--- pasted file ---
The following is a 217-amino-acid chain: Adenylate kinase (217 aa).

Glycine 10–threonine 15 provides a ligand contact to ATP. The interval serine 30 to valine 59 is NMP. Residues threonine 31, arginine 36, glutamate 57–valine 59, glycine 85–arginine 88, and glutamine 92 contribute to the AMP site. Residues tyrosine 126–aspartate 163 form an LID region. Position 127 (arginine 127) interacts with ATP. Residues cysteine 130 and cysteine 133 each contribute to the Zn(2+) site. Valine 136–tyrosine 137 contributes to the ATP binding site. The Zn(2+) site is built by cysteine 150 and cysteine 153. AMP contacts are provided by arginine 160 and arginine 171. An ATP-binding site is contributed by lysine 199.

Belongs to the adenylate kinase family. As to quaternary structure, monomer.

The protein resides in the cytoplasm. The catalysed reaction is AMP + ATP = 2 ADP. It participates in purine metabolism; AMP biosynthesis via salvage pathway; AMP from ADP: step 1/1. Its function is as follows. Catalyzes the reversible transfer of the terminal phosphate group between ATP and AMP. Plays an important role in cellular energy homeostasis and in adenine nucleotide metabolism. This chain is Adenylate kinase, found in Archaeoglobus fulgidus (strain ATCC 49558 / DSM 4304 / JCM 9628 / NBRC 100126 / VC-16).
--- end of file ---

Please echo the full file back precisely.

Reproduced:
The following is a 217-amino-acid chain: Adenylate kinase (217 aa).

Glycine 10–threonine 15 provides a ligand contact to ATP. The interval serine 30 to valine 59 is NMP. Residues threonine 31, arginine 36, glutamate 57–valine 59, glycine 85–arginine 88, and glutamine 92 contribute to the AMP site. Residues tyrosine 126–aspartate 163 form an LID region. Position 127 (arginine 127) interacts with ATP. Residues cysteine 130 and cysteine 133 each contribute to the Zn(2+) site. Valine 136–tyrosine 137 contributes to the ATP binding site. The Zn(2+) site is built by cysteine 150 and cysteine 153. AMP contacts are provided by arginine 160 and arginine 171. An ATP-binding site is contributed by lysine 199.

Belongs to the adenylate kinase family. As to quaternary structure, monomer.

The protein resides in the cytoplasm. The catalysed reaction is AMP + ATP = 2 ADP. It participates in purine metabolism; AMP biosynthesis via salvage pathway; AMP from ADP: step 1/1. Its function is as follows. Catalyzes the reversible transfer of the terminal phosphate group between ATP and AMP. Plays an important role in cellular energy homeostasis and in adenine nucleotide metabolism. This chain is Adenylate kinase, found in Archaeoglobus fulgidus (strain ATCC 49558 / DSM 4304 / JCM 9628 / NBRC 100126 / VC-16).